Promoting the competitiveness of South African agriculture in a dynamic economic and political environment
AbstractSouth African (SA) farmers are faced with a dynamic global economic and trade environment caused by the liberalisation of international markets and rapid advances in information and communication technologies In addition to dealing with the deregulation of domestic agricultural markets in the 1990s, SA farmers also have to adapt to a dynamic political environment and other challenges, including land reform, AgriBEE, new labour legislation and minimum wages, property taxes, skills levies, uncertain water rights, HIV/Aids, a volatile exchange rate, and high transport and communication costs. The main factors that will help promote the competitiveness of SA farmers, and the agricultural sector in general, include good governance at all levels of government and industry, institutional innovations for commercial and small-scale farmers, improving the quality of (school) education (particularly in mathematics and science) and skills training, promoting research in agriculture, and farmers adopting new technologies. Government should focus its relatively scarce resources on providing physical infrastructure (especially improved transport and communication infrastructure) and legal infrastructure (secure property rights and contract enforcement) to reduce transaction costs, including risk, so that markets for products and resources work more efficiently; relax restrictive labour laws; reduce uncertainty regarding land claims, AgriBEE and the rural land tax; improve efficiency in disbursing LRAD grants to approved projects; reduce crime rates; and promote education, agricultural R&D and skills training.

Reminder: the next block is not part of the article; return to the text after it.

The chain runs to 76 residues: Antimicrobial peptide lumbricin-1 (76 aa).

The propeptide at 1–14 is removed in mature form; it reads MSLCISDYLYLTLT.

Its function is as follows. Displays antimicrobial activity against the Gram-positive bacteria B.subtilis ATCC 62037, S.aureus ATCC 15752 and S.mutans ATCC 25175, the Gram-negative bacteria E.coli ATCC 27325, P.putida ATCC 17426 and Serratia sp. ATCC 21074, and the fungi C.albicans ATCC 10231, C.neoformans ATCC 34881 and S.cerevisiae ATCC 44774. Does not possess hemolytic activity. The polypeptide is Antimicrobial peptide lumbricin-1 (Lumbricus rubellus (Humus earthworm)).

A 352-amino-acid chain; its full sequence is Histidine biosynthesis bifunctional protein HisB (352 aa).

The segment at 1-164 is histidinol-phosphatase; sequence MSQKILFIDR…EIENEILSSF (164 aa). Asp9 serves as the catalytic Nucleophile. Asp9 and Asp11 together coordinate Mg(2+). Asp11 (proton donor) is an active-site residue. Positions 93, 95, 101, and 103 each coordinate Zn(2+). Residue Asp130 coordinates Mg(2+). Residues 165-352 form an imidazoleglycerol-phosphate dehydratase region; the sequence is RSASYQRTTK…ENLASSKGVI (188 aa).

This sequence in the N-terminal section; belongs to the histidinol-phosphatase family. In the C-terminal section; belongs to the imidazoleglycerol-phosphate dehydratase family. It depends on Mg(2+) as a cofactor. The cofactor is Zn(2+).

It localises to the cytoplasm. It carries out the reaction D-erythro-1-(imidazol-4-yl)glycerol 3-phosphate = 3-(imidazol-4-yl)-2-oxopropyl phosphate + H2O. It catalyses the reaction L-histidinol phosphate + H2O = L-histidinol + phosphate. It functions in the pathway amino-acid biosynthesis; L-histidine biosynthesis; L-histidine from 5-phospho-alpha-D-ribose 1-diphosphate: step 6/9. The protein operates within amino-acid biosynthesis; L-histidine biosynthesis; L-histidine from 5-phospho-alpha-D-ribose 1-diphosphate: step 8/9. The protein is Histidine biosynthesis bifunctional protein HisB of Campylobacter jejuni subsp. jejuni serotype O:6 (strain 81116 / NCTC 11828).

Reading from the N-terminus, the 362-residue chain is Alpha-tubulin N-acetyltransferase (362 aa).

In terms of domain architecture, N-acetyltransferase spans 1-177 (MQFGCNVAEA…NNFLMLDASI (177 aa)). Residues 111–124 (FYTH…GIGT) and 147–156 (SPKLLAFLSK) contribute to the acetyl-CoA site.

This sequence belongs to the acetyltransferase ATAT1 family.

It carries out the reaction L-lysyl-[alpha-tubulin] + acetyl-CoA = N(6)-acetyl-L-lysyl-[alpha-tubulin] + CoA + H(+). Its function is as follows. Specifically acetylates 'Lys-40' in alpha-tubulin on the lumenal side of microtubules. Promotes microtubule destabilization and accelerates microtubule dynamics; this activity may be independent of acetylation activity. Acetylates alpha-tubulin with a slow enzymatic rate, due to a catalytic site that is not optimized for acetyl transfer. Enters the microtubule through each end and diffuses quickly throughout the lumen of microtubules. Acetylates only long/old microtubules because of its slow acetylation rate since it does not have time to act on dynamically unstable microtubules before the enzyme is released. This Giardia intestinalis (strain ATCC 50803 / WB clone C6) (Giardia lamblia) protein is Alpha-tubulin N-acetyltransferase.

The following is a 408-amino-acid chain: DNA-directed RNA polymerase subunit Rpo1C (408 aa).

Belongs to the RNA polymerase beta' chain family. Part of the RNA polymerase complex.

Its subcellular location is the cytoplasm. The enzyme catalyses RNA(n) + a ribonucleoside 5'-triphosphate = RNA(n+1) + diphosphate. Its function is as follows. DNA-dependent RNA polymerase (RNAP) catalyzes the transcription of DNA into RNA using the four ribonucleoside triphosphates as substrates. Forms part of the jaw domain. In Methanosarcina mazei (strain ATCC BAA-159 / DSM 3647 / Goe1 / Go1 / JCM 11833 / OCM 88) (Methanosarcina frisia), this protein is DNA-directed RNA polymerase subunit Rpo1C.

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Bibliographic InfoArticle provided by Agricultural Economics Association of South Africa (AEASA) in its journal Agrekon.
Volume (Year): 44 (2005)
Issue (Month): 3 (September)
Agricultural and Food Policy;
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